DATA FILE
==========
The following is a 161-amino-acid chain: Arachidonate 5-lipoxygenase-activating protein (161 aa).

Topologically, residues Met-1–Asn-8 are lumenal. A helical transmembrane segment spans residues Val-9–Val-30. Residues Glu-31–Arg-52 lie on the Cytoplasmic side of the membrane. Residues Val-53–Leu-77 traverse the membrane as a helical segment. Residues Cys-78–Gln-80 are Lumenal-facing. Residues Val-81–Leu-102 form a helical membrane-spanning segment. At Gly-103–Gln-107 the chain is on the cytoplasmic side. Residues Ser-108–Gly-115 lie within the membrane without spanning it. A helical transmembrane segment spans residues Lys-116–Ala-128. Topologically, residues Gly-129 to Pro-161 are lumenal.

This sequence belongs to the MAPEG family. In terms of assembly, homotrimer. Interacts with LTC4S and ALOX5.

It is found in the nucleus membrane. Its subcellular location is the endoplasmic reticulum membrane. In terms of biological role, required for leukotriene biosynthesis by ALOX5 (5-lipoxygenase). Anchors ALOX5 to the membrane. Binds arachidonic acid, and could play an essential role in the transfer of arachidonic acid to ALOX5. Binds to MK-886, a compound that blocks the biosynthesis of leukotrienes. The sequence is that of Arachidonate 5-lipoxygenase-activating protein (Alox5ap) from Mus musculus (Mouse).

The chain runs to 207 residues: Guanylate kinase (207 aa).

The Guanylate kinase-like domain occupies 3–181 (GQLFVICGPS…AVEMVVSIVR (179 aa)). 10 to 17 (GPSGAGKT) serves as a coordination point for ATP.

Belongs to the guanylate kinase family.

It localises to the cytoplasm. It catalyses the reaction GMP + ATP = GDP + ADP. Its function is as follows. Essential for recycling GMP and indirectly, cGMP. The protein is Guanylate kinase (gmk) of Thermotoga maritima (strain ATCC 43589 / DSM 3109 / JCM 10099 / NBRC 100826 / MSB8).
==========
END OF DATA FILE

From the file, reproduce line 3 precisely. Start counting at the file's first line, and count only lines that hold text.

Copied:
This sequence belongs to the MAPEG family. In terms of assembly, homotrimer. Interacts with LTC4S and ALOX5.